The invariant region is a range of wavelengths where the light scattered by a suspension comprising at least two different types of particles is independent of solid particle concentration which is not of interest but is related to solid particle concentration of interest. For example, in estimating concentration of cells grown in the presence of a solid substrate, the invariant region is the range of wavelengths whereby the light scattered by the sample is not significantly affected by the solid substrate concentration but is related directly to the cell concentration. The location of the invariant region is a function of cell concentration and provides a means for determining cell concentration during solid substrate fermentations. Methods for locating the invariant region are described in detail below.
In one embodiment, the solid particles of interest are cells grown in cell culture medium comprising a solid substrate. Cell culture is intended to include the growth and utilization of all cell types.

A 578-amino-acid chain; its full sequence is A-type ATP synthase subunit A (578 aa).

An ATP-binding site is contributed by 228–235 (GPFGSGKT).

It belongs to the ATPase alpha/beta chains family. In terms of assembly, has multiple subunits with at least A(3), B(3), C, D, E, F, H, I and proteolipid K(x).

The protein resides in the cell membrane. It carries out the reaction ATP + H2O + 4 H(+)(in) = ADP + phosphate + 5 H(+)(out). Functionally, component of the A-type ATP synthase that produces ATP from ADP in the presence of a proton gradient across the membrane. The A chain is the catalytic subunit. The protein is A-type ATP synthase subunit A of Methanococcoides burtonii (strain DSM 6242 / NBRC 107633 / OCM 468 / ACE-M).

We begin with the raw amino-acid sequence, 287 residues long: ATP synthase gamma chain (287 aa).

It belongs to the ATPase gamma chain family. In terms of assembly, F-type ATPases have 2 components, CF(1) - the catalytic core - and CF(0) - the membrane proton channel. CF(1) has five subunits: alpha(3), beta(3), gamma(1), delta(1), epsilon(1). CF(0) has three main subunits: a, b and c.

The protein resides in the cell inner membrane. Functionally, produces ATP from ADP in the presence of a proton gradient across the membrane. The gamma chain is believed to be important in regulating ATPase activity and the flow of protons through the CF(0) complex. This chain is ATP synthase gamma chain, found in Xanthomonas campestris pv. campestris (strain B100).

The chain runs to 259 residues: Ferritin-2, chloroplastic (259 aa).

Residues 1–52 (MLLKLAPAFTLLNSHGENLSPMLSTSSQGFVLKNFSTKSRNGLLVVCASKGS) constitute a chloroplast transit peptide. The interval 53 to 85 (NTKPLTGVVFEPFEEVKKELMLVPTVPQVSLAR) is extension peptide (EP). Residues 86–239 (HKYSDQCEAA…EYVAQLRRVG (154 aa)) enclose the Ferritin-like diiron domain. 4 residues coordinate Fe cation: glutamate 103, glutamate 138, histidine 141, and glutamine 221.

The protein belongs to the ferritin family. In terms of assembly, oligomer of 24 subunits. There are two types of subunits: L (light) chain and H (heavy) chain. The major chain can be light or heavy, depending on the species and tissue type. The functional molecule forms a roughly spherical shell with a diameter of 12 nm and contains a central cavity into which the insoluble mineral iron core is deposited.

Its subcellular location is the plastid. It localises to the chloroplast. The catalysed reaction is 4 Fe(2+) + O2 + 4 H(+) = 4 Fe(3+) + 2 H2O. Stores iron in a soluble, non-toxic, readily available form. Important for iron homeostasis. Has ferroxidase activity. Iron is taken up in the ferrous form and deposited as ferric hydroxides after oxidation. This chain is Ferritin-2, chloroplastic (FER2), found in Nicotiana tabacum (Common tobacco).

Although concentration of solid particle types having the properties described above can be determined by the methods of this invention, for clarity the relationship of concentration and light scatter will be illustrated in terms of cells grown on a solid substrate since both cells and solid substrate particles scatter and absorb light. The light scatter spectrum of a mixture of cells and solid is a function of the cell concentration and the solid concentration. However, this functionality varies with the incident light wavelength. At high wavelengths, towards 700 nm, solid substrate particles scatter more light than they absorb. Hence adding solid particles to a suspension of cells increases the light scatter. At low wavelengths, towards 330 nm, solid substrate particles absorb more light than they scatter. Hence adding solid particles to a suspension of, cells decreases the light scatter. The solid substrate has absorbed some of the light scattered by the cell. At some intermediate wavelength (i.e., the invariant region) the solid substrate scatters as much light as it absorbs. Thus, the light scattered at this wavelength is independent of solid substrate concentration but is a direct function of cell concentration and can be used to determine cell concentration without interference from the solid substrate particles.